Scotland Plans to Raise Income Tax, Further Diverging From U.K.By
While U.S. President Donald Trump is in a race to cut taxes, one country on the other side of the Atlantic is planning to raise them.
Scotland’s semi-autonomous government in Edinburgh is seeking to increase some income tax rates by a percentage point to fund public services and tackle inequality, Finance Secretary Derek Mackay said on Thursday before presenting his budget to lawmakers.
It will affect people earning more than 33,000 pounds ($44,200) a year, with the top rate on earnings above 150,000 pounds increasing to 46 percent compared with 45 percent for the rest of the U.K. There will be five tax bands starting at 19 percent compared with the current three starting at 20 percent.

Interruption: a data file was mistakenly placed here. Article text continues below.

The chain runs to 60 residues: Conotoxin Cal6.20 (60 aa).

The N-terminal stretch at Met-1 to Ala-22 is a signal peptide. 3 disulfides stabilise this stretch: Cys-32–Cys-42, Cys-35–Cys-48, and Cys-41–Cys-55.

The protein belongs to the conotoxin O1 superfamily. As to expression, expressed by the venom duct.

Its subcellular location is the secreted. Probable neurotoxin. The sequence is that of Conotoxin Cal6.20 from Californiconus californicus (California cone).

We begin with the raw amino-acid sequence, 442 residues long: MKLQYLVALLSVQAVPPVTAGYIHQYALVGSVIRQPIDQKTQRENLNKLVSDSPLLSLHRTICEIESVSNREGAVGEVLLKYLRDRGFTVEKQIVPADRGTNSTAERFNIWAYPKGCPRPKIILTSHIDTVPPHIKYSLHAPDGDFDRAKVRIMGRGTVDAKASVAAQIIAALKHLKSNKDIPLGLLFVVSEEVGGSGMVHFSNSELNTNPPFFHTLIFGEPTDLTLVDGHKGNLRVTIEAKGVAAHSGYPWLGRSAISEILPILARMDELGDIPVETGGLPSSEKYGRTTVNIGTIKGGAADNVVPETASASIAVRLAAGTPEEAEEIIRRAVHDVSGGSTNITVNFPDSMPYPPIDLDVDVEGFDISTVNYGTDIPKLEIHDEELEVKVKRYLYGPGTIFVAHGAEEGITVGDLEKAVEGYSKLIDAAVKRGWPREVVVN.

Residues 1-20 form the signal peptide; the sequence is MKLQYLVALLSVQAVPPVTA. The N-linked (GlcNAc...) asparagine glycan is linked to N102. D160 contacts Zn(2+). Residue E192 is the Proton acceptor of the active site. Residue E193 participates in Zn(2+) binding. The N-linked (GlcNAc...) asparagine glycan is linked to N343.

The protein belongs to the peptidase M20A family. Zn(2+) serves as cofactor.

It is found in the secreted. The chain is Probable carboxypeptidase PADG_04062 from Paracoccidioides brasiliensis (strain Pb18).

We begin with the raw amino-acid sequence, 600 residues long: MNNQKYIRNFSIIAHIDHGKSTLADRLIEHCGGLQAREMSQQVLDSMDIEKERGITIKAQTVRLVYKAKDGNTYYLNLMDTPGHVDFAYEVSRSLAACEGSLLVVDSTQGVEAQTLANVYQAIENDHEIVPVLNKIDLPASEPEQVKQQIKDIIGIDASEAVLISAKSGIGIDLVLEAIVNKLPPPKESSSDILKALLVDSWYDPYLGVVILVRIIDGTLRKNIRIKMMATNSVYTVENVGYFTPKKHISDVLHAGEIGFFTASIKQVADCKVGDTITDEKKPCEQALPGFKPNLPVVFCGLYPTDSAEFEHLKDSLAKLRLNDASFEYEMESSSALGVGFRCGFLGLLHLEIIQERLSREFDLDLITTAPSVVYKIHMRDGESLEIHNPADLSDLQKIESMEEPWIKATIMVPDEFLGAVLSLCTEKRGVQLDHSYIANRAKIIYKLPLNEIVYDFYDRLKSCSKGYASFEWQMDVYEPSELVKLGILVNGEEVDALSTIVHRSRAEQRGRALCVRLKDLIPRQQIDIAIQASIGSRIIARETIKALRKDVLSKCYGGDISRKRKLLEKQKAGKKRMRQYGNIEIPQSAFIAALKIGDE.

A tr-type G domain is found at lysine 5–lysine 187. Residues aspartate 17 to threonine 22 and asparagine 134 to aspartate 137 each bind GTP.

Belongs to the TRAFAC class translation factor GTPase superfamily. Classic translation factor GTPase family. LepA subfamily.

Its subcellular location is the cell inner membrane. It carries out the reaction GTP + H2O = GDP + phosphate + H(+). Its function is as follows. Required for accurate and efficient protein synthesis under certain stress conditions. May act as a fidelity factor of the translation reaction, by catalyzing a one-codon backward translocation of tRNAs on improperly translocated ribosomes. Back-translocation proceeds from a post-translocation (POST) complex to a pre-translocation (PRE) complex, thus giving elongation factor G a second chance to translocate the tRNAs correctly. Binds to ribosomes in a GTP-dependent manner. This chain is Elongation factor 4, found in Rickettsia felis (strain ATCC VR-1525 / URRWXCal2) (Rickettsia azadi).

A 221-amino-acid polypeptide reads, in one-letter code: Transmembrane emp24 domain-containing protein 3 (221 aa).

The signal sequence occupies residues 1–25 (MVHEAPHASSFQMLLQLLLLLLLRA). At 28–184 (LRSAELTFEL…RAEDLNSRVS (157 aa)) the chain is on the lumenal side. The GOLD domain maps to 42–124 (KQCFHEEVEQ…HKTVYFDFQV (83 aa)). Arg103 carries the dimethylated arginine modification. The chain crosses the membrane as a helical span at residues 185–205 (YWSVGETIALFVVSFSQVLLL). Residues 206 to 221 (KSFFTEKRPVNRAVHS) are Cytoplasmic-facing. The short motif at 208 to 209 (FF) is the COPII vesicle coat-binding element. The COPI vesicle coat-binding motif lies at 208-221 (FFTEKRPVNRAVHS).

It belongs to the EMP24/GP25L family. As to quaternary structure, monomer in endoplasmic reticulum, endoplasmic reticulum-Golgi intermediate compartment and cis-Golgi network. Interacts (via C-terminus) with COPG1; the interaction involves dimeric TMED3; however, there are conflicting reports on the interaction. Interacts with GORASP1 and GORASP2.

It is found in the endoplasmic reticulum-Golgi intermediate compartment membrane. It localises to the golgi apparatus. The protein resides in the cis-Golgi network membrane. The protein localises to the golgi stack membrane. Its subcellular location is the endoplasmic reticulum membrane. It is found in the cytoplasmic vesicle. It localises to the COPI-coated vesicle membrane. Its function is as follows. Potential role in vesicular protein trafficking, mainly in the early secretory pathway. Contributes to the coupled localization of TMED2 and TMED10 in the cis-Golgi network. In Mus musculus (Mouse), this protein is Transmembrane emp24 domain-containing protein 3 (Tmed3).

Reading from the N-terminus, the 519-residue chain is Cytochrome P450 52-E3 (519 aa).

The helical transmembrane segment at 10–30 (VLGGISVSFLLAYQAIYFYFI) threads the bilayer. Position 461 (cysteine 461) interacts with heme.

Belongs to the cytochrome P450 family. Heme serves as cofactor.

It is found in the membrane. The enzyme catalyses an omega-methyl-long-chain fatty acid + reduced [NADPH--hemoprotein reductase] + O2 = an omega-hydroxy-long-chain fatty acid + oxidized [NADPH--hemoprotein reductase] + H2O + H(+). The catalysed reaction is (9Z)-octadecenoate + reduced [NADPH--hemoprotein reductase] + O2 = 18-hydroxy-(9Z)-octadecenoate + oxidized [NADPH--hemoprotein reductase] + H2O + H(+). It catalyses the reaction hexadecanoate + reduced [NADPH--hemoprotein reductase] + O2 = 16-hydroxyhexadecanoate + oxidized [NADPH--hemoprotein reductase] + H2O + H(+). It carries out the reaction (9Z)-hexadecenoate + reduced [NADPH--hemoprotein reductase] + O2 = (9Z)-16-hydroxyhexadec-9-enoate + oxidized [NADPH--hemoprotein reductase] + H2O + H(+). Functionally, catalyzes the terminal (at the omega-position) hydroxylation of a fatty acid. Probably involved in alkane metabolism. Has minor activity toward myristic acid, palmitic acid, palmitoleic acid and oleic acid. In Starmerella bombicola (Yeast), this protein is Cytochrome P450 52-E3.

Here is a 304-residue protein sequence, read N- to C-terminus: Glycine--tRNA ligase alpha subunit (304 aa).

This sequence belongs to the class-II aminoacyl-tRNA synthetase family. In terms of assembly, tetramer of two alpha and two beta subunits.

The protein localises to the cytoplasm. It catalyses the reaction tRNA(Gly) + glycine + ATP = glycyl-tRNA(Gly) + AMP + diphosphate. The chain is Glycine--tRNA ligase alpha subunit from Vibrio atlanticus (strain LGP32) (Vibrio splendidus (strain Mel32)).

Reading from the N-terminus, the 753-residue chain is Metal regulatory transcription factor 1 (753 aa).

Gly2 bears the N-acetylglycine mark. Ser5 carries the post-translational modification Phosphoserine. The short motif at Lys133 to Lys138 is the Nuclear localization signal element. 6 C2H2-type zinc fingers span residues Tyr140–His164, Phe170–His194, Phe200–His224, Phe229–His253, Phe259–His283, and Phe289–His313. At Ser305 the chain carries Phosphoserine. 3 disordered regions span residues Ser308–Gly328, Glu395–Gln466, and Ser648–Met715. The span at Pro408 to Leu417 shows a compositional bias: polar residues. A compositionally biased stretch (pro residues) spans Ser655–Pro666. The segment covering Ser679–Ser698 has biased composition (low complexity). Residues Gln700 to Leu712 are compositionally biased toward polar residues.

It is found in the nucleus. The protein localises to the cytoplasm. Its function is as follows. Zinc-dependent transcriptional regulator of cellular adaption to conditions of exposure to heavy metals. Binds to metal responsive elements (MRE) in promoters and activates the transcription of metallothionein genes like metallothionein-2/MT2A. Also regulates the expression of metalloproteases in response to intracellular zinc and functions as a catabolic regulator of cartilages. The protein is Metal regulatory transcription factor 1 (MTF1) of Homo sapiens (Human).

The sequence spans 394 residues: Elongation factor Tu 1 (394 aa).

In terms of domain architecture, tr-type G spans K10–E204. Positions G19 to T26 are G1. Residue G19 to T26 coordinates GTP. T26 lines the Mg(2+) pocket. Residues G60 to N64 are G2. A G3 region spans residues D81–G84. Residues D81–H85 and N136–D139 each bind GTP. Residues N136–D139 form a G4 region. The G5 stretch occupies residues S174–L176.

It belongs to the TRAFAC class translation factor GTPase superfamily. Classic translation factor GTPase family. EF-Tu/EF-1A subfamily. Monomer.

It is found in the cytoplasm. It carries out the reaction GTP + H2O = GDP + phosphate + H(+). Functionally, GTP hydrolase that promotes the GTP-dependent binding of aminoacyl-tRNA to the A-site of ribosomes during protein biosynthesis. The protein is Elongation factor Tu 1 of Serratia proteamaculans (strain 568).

Scotland won new taxation powers following the 2014 independence referendum that divided the nation. The Scottish National Party, the biggest party in the devolved parliament in Edinburgh, has sought to position itself as an opponent of austerity imposed by London, vowing to protect public services.
“This is a budget for a stronger economy and a fairer society,” Mackay said. “We are investing in our public services and supporting business to develop and thrive. This budget mitigates against the U.K. government’s cuts.”
Reform Scotland, an economic think tank, said the plans may end up producing less revenue for the government by prompting taxpayers to shift to dividend income or even move away from the country.